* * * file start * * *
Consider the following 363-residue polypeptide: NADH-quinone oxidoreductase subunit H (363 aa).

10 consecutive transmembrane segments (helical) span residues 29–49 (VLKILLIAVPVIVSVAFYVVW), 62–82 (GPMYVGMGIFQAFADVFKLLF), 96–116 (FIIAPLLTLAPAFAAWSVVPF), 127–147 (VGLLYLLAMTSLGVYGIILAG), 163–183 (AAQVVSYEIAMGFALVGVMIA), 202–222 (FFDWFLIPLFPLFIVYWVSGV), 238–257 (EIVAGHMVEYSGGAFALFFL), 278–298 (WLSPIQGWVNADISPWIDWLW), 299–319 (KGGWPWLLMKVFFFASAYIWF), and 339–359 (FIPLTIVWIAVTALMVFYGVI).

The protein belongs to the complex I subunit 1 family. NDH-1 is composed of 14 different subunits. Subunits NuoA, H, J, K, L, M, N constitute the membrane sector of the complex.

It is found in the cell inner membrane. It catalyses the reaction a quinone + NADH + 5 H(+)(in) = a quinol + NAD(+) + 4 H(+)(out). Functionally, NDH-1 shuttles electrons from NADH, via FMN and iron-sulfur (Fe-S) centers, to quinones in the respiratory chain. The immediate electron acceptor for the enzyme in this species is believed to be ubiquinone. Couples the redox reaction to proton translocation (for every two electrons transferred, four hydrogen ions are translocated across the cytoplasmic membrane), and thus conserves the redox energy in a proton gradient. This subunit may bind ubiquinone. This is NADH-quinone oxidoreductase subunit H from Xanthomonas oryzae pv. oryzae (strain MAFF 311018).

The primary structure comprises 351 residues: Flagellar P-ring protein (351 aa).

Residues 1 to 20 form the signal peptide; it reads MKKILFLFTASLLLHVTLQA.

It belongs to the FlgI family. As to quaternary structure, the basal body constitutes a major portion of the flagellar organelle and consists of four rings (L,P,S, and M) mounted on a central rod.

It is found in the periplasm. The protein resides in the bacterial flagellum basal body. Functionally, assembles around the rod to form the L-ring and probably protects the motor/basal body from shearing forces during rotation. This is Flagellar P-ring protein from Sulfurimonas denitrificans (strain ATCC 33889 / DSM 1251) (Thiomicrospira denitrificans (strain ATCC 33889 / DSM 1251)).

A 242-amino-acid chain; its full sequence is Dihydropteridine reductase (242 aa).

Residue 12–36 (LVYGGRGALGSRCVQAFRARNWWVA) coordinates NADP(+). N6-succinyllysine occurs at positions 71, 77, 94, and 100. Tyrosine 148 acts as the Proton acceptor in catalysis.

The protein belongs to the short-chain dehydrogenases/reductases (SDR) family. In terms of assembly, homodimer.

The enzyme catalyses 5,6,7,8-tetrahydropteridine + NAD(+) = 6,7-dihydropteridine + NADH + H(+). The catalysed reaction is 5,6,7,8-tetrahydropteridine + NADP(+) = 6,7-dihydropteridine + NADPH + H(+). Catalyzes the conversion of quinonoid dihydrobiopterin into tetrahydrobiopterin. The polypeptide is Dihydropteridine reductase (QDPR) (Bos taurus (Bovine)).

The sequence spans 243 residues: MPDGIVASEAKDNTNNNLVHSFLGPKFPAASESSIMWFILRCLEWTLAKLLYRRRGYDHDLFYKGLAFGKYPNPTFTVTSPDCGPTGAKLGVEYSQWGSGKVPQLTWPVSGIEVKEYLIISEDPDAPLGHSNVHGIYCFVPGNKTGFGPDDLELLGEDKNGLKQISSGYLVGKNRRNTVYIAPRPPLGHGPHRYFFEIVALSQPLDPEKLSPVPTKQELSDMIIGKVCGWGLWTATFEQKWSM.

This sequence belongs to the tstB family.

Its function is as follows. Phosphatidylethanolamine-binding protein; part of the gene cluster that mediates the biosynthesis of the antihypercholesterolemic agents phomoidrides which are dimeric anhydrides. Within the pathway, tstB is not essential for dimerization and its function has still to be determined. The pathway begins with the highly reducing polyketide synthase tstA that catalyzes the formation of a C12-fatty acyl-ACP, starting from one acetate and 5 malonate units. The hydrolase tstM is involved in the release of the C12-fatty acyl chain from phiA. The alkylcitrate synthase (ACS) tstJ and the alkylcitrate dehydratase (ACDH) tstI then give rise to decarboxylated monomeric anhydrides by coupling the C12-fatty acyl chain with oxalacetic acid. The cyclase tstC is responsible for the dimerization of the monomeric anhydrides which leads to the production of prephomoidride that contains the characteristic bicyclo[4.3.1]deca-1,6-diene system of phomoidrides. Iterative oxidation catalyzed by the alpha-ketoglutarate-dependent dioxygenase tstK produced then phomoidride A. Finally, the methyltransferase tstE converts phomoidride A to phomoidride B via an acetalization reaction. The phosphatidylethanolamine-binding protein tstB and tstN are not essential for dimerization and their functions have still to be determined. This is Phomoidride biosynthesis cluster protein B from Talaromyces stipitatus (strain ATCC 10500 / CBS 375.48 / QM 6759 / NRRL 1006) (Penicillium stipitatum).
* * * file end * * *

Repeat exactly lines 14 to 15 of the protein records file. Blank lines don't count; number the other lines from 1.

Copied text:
This sequence belongs to the tstB family.

Its function is as follows. Phosphatidylethanolamine-binding protein; part of the gene cluster that mediates the biosynthesis of the antihypercholesterolemic agents phomoidrides which are dimeric anhydrides. Within the pathway, tstB is not essential for dimerization and its function has still to be determined. The pathway begins with the highly reducing polyketide synthase tstA that catalyzes the formation of a C12-fatty acyl-ACP, starting from one acetate and 5 malonate units. The hydrolase tstM is involved in the release of the C12-fatty acyl chain from phiA. The alkylcitrate synthase (ACS) tstJ and the alkylcitrate dehydratase (ACDH) tstI then give rise to decarboxylated monomeric anhydrides by coupling the C12-fatty acyl chain with oxalacetic acid. The cyclase tstC is responsible for the dimerization of the monomeric anhydrides which leads to the production of prephomoidride that contains the characteristic bicyclo[4.3.1]deca-1,6-diene system of phomoidrides. Iterative oxidation catalyzed by the alpha-ketoglutarate-dependent dioxygenase tstK produced then phomoidride A. Finally, the methyltransferase tstE converts phomoidride A to phomoidride B via an acetalization reaction. The phosphatidylethanolamine-binding protein tstB and tstN are not essential for dimerization and their functions have still to be determined. This is Phomoidride biosynthesis cluster protein B from Talaromyces stipitatus (strain ATCC 10500 / CBS 375.48 / QM 6759 / NRRL 1006) (Penicillium stipitatum).